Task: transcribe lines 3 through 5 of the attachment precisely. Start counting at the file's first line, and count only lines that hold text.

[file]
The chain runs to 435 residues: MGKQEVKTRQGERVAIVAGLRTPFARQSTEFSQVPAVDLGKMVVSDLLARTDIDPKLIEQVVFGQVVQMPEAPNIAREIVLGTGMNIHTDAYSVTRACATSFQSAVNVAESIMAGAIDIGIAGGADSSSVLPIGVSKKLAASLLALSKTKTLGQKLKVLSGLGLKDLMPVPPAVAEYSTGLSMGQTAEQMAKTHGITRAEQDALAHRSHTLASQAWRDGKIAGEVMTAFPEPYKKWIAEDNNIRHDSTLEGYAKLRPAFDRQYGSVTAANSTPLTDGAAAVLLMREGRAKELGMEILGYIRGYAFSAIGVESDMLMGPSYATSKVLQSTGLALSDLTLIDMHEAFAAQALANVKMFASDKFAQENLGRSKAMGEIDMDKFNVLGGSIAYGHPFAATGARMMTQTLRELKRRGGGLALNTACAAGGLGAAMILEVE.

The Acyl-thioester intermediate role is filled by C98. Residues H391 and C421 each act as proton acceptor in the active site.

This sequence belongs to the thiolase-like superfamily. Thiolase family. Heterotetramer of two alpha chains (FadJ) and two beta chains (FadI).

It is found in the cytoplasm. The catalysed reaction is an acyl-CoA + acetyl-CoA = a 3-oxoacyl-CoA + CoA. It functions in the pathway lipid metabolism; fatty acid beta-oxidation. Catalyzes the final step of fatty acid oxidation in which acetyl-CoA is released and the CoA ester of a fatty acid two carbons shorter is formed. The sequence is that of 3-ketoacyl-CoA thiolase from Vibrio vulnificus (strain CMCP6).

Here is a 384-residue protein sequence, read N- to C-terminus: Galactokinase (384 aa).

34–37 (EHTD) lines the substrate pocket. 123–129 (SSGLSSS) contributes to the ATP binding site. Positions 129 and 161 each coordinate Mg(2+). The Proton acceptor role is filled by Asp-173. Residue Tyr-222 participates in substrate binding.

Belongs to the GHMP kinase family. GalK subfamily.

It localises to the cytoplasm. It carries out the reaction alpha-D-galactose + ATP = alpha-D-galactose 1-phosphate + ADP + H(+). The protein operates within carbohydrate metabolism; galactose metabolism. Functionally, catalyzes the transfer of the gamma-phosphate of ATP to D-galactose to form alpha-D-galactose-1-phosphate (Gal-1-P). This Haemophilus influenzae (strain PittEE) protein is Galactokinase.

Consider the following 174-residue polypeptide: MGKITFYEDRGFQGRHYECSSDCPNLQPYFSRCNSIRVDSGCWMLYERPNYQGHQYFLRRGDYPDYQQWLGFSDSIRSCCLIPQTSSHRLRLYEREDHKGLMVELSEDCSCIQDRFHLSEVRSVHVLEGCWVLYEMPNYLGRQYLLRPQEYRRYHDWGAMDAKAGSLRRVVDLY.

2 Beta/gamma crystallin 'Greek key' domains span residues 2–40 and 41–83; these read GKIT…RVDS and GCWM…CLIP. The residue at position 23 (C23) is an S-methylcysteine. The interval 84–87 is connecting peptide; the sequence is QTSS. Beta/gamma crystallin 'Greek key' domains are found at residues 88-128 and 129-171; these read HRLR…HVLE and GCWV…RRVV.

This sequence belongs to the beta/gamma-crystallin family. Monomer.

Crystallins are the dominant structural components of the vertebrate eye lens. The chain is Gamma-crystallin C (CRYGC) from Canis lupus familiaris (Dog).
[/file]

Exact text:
This sequence belongs to the thiolase-like superfamily. Thiolase family. Heterotetramer of two alpha chains (FadJ) and two beta chains (FadI).

It is found in the cytoplasm. The catalysed reaction is an acyl-CoA + acetyl-CoA = a 3-oxoacyl-CoA + CoA. It functions in the pathway lipid metabolism; fatty acid beta-oxidation. Catalyzes the final step of fatty acid oxidation in which acetyl-CoA is released and the CoA ester of a fatty acid two carbons shorter is formed. The sequence is that of 3-ketoacyl-CoA thiolase from Vibrio vulnificus (strain CMCP6).

Here is a 384-residue protein sequence, read N- to C-terminus: Galactokinase (384 aa).